The first time I tried this dish was when I worked at the Cheesecake Factory. It was during my week-long training class. Every day we ate lunch in the restaurant dining on the various dishes so we would know what the food tasted like and be able to describe the dishes and make recommendations.
The Cheesecake Factory served their Chicken Marsala on a huge platter with bow tie pasta. I thought it was OK, but I never ordered it after trying it. This was back in 2005.
Eight years later may taste buds have either expanded or deadened (I’m still trying to figure out which). Because this dish seemed like such a classic and relatively easy to make, I thought I would give it a whirl.
- 1 whole chicken breast trimmed of all fat and cut into cutlets (aim for 4 roughly even pieces)
- 1/4 c. flour
- 1/2 tsp. marjoram
- 1/4 tsp. kosher-style flake salt
- 1/2 tsp. fresh ground pepper
- 2 to 3 T. butter or olive oil, divided
- 1 12 oz. package button mushrooms, sliced
- 1 bunch of green onions (scallions), chopped
- 1 1/2 c. chicken broth
- 1/2 c. Marsala wine
- 1/2 tsp. parsley flakes
- Wash the chicken and pat dry. Cut into pieces and combine the flour, marjoram, salt and pepper in a wide, shallow dish. Coat the chicken pieces with the flour mixture, covering all pieces completely. Set aside for a few minutes. Reserve any leftover flour mixture for thickening the sauce, if needed.
- In a good large frying pan, over medium-high heat, saute the mushrooms and onions in 1/2 of the butter or oil until nice and browned, about 10 minutes. Remove from the pan to a separate bowl and add the rest of the butter or oil.
- Get the pan good and hot again and then lower the heat to medium. Add the chicken pieces cooking until browned nicely on one side. When you flip the chicken pieces add the mushrooms and onions, placing them on top the cooked chicken. Move the chicken around a bit with tongs or a spatula to avoid sticking. When the bottom layer is decently browned add the chicken broth and wine.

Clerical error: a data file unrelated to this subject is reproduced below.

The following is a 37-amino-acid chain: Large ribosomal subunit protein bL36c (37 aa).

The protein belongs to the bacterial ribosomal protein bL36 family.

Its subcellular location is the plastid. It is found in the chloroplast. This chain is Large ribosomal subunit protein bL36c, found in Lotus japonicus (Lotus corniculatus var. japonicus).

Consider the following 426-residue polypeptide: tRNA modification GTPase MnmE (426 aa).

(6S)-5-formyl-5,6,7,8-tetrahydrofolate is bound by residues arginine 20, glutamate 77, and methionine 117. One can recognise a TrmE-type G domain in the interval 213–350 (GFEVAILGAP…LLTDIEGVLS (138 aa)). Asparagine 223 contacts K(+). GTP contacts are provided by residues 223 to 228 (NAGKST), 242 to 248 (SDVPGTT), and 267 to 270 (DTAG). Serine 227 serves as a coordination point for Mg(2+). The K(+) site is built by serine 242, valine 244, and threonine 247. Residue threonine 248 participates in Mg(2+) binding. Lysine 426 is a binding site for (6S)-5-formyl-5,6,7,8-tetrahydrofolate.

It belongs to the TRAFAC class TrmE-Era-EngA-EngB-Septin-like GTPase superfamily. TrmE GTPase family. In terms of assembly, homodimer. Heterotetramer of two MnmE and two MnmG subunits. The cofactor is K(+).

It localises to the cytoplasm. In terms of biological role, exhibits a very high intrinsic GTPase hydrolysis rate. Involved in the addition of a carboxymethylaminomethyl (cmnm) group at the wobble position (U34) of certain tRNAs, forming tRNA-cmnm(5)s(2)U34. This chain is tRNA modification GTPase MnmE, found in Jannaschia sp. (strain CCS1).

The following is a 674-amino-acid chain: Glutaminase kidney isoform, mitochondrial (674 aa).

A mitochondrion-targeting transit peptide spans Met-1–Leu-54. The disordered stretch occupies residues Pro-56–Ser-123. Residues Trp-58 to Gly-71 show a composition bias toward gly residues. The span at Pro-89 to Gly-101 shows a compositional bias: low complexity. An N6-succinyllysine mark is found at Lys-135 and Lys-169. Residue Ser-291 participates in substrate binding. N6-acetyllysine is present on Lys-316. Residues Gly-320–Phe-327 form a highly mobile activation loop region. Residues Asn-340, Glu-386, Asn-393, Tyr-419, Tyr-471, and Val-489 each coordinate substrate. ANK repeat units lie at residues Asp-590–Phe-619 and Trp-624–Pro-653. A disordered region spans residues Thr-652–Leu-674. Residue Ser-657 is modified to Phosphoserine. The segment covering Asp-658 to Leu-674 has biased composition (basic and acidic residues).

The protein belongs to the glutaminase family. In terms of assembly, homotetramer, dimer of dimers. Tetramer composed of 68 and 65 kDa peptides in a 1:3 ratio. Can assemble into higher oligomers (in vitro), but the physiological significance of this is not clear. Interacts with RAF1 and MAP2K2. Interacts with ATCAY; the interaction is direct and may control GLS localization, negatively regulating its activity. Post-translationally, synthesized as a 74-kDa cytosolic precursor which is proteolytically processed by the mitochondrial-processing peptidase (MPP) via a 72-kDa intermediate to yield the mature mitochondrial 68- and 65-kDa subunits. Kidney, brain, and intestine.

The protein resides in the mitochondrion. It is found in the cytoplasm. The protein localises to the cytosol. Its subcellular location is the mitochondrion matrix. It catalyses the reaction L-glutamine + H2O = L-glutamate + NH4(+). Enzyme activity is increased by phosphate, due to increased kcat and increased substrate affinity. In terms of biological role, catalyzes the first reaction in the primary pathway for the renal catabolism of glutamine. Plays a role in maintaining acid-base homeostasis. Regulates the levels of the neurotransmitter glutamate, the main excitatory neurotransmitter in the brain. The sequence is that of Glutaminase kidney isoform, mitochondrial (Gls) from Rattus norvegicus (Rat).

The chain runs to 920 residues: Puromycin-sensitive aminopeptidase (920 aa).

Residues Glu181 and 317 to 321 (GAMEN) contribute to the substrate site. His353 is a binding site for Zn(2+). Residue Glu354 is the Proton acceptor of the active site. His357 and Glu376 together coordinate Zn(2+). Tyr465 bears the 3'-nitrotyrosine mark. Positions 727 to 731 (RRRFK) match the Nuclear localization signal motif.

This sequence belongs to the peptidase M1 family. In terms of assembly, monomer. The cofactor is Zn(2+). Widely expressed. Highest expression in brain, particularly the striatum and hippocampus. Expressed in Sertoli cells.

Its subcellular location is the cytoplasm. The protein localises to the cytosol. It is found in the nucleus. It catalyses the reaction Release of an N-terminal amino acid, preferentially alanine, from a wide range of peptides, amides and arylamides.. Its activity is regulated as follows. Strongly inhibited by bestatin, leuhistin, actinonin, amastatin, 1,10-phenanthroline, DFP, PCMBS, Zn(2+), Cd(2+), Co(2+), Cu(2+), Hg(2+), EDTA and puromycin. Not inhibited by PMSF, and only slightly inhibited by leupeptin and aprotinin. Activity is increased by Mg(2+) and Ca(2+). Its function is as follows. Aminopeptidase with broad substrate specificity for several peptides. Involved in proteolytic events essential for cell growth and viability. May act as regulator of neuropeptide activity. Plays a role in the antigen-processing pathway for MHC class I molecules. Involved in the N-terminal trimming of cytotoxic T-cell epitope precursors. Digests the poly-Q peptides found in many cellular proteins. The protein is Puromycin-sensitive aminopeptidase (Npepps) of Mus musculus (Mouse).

- Lower the heat and cover the pan. Continue cooking for 5 minutes or so and then remove the lid. The flour from the chicken will make a nice gravy. if your gravy isn’t thickening, sprinkle in a bit of the flour 1/2 teaspoon at a time, stirring well to dissolve and thicken. Serve immediately over egg noodles. Garnish with parsley.
A few things. The recipe didn’t say how much chicken to use. I went with one and a half pounds (two chicken breasts) and cut them in half lengthwise, then pounded them flat. This seemed to work well for the recipe.
My gravy did NOT thicken. I had to add a bunch of flour and then turn the heat up higher to make it bubble. Then it thickened slightly.
I decided to garnish with additional green onions. Because I had so dang many of them.
Also, I didn’t have egg noodles on hand. Inspired by the Cheesecake Factory’s decision to serve the dish with bow tie noodles, I scavenged my cupboard until I found the only acceptable noodle to pair with the dish. (I didn’t think shell noodles or elbow noodles would work well. Obviously I only keep noodles on hand for making macaroni and cheese.)
After having to add just a little bit of salt to my serving, I was happy I decided to try making this dish. I loved the slight wine flavor in the ‘gravy.’
I garnished mine with parmesan cheese. As a server at the Cheesecake Factory it was ingrained in my mind to always offer parmesan cheese with pasta dishes. (It was a must!) We could never quite figure out if this was a pasta dish (it was an entrée served with noodles as opposed to being listed with the other pastas). Plus doesn’t it seem rude to not offer a sprinkling of cheese when you’re offering other customers (eating actual pasta dishes) some? Customers seemed equally as confused as to whether or not parmesan cheese went with the dish but hardly ever did they turn down my offer.